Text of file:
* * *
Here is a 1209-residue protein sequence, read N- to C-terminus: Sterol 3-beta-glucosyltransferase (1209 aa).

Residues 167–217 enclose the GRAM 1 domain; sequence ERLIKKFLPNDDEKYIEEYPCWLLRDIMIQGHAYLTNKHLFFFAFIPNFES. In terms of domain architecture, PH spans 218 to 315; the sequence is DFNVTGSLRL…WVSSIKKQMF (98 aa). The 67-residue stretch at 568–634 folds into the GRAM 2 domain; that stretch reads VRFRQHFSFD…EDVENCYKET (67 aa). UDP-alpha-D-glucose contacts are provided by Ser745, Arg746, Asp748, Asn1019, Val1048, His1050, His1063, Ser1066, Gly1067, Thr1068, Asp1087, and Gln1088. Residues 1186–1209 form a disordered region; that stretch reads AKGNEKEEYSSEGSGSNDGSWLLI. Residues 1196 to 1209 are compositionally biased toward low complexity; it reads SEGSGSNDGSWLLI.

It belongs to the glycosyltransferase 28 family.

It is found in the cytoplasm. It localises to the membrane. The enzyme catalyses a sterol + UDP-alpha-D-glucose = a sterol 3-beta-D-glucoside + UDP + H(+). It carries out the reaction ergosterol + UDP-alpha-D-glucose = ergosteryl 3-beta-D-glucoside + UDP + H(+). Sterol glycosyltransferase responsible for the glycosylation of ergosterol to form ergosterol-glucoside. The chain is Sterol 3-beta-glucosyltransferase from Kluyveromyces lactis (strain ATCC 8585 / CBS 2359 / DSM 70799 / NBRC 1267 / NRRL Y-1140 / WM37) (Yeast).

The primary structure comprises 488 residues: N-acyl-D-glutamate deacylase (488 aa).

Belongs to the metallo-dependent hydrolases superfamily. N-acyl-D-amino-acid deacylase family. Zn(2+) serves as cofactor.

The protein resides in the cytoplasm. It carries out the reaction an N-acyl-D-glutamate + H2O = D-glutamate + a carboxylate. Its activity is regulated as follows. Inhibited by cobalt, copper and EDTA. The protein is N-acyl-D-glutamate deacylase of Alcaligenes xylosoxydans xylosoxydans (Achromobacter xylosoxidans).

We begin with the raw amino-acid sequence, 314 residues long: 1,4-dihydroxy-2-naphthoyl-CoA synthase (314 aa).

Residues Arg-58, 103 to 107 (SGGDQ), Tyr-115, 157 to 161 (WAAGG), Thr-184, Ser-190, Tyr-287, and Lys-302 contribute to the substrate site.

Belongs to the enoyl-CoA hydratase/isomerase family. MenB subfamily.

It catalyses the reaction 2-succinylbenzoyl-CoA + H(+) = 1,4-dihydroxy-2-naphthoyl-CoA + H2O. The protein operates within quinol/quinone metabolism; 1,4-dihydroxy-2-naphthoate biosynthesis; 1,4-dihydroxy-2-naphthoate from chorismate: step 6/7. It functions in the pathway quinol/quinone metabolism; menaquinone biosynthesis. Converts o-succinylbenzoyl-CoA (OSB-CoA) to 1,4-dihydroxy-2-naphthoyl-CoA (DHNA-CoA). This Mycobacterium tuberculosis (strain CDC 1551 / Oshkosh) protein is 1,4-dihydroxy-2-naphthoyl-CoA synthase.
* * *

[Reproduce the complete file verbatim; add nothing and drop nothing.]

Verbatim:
Here is a 1209-residue protein sequence, read N- to C-terminus: Sterol 3-beta-glucosyltransferase (1209 aa).

Residues 167–217 enclose the GRAM 1 domain; sequence ERLIKKFLPNDDEKYIEEYPCWLLRDIMIQGHAYLTNKHLFFFAFIPNFES. In terms of domain architecture, PH spans 218 to 315; the sequence is DFNVTGSLRL…WVSSIKKQMF (98 aa). The 67-residue stretch at 568–634 folds into the GRAM 2 domain; that stretch reads VRFRQHFSFD…EDVENCYKET (67 aa). UDP-alpha-D-glucose contacts are provided by Ser745, Arg746, Asp748, Asn1019, Val1048, His1050, His1063, Ser1066, Gly1067, Thr1068, Asp1087, and Gln1088. Residues 1186–1209 form a disordered region; that stretch reads AKGNEKEEYSSEGSGSNDGSWLLI. Residues 1196 to 1209 are compositionally biased toward low complexity; it reads SEGSGSNDGSWLLI.

It belongs to the glycosyltransferase 28 family.

It is found in the cytoplasm. It localises to the membrane. The enzyme catalyses a sterol + UDP-alpha-D-glucose = a sterol 3-beta-D-glucoside + UDP + H(+). It carries out the reaction ergosterol + UDP-alpha-D-glucose = ergosteryl 3-beta-D-glucoside + UDP + H(+). Sterol glycosyltransferase responsible for the glycosylation of ergosterol to form ergosterol-glucoside. The chain is Sterol 3-beta-glucosyltransferase from Kluyveromyces lactis (strain ATCC 8585 / CBS 2359 / DSM 70799 / NBRC 1267 / NRRL Y-1140 / WM37) (Yeast).

The primary structure comprises 488 residues: N-acyl-D-glutamate deacylase (488 aa).

Belongs to the metallo-dependent hydrolases superfamily. N-acyl-D-amino-acid deacylase family. Zn(2+) serves as cofactor.

The protein resides in the cytoplasm. It carries out the reaction an N-acyl-D-glutamate + H2O = D-glutamate + a carboxylate. Its activity is regulated as follows. Inhibited by cobalt, copper and EDTA. The protein is N-acyl-D-glutamate deacylase of Alcaligenes xylosoxydans xylosoxydans (Achromobacter xylosoxidans).

We begin with the raw amino-acid sequence, 314 residues long: 1,4-dihydroxy-2-naphthoyl-CoA synthase (314 aa).

Residues Arg-58, 103 to 107 (SGGDQ), Tyr-115, 157 to 161 (WAAGG), Thr-184, Ser-190, Tyr-287, and Lys-302 contribute to the substrate site.

Belongs to the enoyl-CoA hydratase/isomerase family. MenB subfamily.

It catalyses the reaction 2-succinylbenzoyl-CoA + H(+) = 1,4-dihydroxy-2-naphthoyl-CoA + H2O. The protein operates within quinol/quinone metabolism; 1,4-dihydroxy-2-naphthoate biosynthesis; 1,4-dihydroxy-2-naphthoate from chorismate: step 6/7. It functions in the pathway quinol/quinone metabolism; menaquinone biosynthesis. Converts o-succinylbenzoyl-CoA (OSB-CoA) to 1,4-dihydroxy-2-naphthoyl-CoA (DHNA-CoA). This Mycobacterium tuberculosis (strain CDC 1551 / Oshkosh) protein is 1,4-dihydroxy-2-naphthoyl-CoA synthase.